Not sure where this post belongs - here or on Hamida the Herbalist. It actually bridges both blogs. While reading Victoria magazine January/February issue, I came upon a story about a business and project that is fantastic.
It's called Thistle Farms and it's a non-profit that assists women survivors of violence of all sorts, who learn to produce natural beauty products. This is similar to an idea I had many years ago while working at a women's shelter as a client advocate.
While the services we provided assisted women and children to get away from domestic violence, we were not able to help them much after they left. Many of them depended on the income from the violent partner. The "luckier" ones were on welfare before they came into the shelter. All they had to do was change their address. The ones with no means of support often felt forced to go back to the bad situation because someone was paying the bills. I always thought that we needed to provide or create programs where women could both acquire skills and earn a living while still being in a semi-protected situation.
Thistle Farms in conjunction with other organizations appears to have made my dream a reality. At least for women in Tennessee.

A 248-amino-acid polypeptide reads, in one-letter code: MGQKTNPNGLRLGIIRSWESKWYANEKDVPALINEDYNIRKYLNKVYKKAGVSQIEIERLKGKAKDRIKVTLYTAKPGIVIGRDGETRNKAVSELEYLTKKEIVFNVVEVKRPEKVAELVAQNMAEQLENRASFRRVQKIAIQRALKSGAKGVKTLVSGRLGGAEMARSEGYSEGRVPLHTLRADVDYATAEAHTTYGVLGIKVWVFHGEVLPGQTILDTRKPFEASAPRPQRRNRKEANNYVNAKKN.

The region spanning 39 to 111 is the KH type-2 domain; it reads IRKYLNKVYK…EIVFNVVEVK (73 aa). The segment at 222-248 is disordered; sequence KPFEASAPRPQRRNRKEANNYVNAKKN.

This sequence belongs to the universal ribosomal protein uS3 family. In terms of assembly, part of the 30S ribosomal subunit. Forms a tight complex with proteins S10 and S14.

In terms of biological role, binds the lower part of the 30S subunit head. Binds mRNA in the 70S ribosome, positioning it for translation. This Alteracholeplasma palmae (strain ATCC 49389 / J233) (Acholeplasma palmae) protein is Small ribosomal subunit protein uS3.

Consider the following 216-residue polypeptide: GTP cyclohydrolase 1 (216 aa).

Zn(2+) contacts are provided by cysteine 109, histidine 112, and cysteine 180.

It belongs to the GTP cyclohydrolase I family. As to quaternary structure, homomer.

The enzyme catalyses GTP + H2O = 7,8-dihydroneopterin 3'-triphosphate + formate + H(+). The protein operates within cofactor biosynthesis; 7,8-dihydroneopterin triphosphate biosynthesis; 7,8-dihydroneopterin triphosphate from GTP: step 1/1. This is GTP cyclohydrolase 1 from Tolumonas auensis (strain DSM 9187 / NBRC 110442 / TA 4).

I would love to help create something like that here where I live. It should include a farm where the residents could grow the herbs used in the products and as much of their own food as possible. There would be so many benefits.
When I worked at the shelter, I found that many of the women did not know much about nutrition or cooking from scratch. They ate a lot of fast food or prepared food - both bad for them and their children in so many ways. But they just didn't know any different. These foods are not only useless nutritionally, but also expensive. I managed to bring in Nutritionists from the Agricultural Extension Office to teach food preparation and healthier eating habits. We also got free organic vegetables from a local farm. Half the time the women didn't have a clue about what things were or what to do with them. I don't blame them. Our modern lifestyle encourages media consumption at the expense of living full lives.